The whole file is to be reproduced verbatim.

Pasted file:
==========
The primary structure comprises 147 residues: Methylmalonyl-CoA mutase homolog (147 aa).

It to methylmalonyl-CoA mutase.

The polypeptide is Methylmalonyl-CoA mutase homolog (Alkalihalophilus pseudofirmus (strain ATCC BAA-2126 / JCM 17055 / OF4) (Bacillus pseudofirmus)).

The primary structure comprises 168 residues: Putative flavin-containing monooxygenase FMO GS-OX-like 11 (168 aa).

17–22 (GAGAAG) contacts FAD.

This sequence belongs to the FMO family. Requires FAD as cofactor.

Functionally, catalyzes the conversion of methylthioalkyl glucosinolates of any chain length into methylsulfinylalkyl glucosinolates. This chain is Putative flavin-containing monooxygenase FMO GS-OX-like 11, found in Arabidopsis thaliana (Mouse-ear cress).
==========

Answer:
The primary structure comprises 147 residues: Methylmalonyl-CoA mutase homolog (147 aa).

It to methylmalonyl-CoA mutase.

The polypeptide is Methylmalonyl-CoA mutase homolog (Alkalihalophilus pseudofirmus (strain ATCC BAA-2126 / JCM 17055 / OF4) (Bacillus pseudofirmus)).

The primary structure comprises 168 residues: Putative flavin-containing monooxygenase FMO GS-OX-like 11 (168 aa).

17–22 (GAGAAG) contacts FAD.

This sequence belongs to the FMO family. Requires FAD as cofactor.

Functionally, catalyzes the conversion of methylthioalkyl glucosinolates of any chain length into methylsulfinylalkyl glucosinolates. This chain is Putative flavin-containing monooxygenase FMO GS-OX-like 11, found in Arabidopsis thaliana (Mouse-ear cress).